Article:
Food for Thought

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Dr. Dinesh Arab is a cardiologist at AdventHealth Daytona Beach, Department of Medicine Chairman, and Division of Cardiology Director.

The new American Dietary Guidelines released in January recommend a decrease in the added sugar intake to ten percent of daily calories, based on a 2000 calorie daily diet. This works out to 12 teaspoons of sugar a day. The current average American currently consumes 22 teaspoons of sugar a day. This sugar intake does not include naturally occurring sugars present in milk and fruit.

The other two major changes are the removal of cholesterol restrictions, from the previous recommendation of limiting it less than 300mg a day. This is based on the inconclusive evidence between cholesterol-rich foods and LDL (low density cholesterol) or bad cholesterol. The recommendation for limiting intake of saturated fat to 10 percent of daily intake stands.  Examples of saturated fats are whole milk, butter, coconut oils and meats not labeled lean. The sodium levels should be restricted to 2300 mg a day. There are a number of online and mobile applications that can help you maintain your daily diet.

The obesity epidemic in America started in the late 70s. Prior to that, obesity levels were less than 45 percent, as opposed to current levels of two-thirds of the American population. When I first read about the obesity problem in America in the 80s, I couldn't believe a place like that actually existed. The land of plenty, appeared to be a paradise on earth. The biggest problem for me growing up, was constant hunger. Even today, 195 million people in India go hungry every day.

I was sent to a boarding school at the age of six along with my older brother. We lived on a tobacco farm in rural India, without any decent schools in the area. The food in the first school was something out of a Charles Dickens novel. Second helpings did not exist. I remember at the end of the first day, we were all taken to the dining room, and as the names of the children were called, each of them were given a packet of candy and snacks. I kept waiting for my name, but it never came. When the teacher was shutting the box, I put my hand up and pointed out that I did not receive a packet. She told me that this was the extra food sent by parents for their children. My parents were unaware of this provision.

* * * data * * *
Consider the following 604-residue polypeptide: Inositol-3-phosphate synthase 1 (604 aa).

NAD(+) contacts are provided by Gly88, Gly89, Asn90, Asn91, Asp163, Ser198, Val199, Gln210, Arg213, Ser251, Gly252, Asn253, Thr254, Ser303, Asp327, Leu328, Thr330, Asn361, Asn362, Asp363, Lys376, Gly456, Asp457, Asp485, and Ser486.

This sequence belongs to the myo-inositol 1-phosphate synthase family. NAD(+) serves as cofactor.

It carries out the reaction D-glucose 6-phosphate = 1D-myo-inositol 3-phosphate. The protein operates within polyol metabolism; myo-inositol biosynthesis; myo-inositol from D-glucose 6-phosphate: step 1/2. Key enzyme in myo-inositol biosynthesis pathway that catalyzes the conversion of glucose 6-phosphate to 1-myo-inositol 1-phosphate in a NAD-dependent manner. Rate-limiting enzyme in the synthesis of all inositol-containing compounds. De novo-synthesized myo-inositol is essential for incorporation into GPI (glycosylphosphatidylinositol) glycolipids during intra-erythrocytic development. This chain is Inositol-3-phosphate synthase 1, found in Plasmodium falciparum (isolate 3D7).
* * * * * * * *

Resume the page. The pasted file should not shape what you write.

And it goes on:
When my mother came to visit us after the first month, I remember laying into her. In the middle of my tirade about being hungry, cold, and miserable, my brother nudged me, and I stopped when I saw the shocked expression on her face. It was the hurt expression of a mother of a hungry child, one that I will never forget. I got to see that same helpless expression - constantly -during Medical school. Unknown to me, she had traveled alone by bus for over 10 hours in unsavory conditions, and was staying in a run-down place on a very limited budget. The next time I went to school, I had an extra trunk of food.

Both of us were severely undernourished and infested with parasites, despite my mother giving us anti helminthic treatments every year. Like most mothers in India, she acted as our doctor. She was a pragmatic lady. She started feeding us meat, despite it being against our religious doctrine. When I went to Medical School, I continued to have nutritional issues. I remember one day biting into an apple and one of my teeth breaking off due to calcium deficiency. We would visit villages, to educate the population about balanced diets, and nutrition. The scenes in some of these places were akin to the concentration camps I had watched in movies. Most of the pediatric admissions were because of starvation.  Marasmus and Kwashiorkor, both syndromes of acute malnutrition, were common diagnoses. I looked well-fed by comparison.

In an unseeing paradox, 795 million people in the world deal with hunger on a daily basis, while we in America fight obesity. Diet is a major contributing factor for most of the chronic conditions in America including diabetes, heart disease and cancer. Ironically diet is also responsible for most of the chronic conditions in the developing world including TB, rheumatic fever and gastrointestinal infections.

I now deal with first world problems and force myself to eat oatmeal for breakfast, and walk past piles of cookies at work during the holidays, shaking my head at the problem of plenty. I am sure some kid on a tobacco farm in rural India, would love to have the problems that we find so weighty.

Dr. Dinesh Arab is a cardiologist at AdventHealth Daytona Beach, Department of Medicine Chairman, and Division of Cardiology Director.

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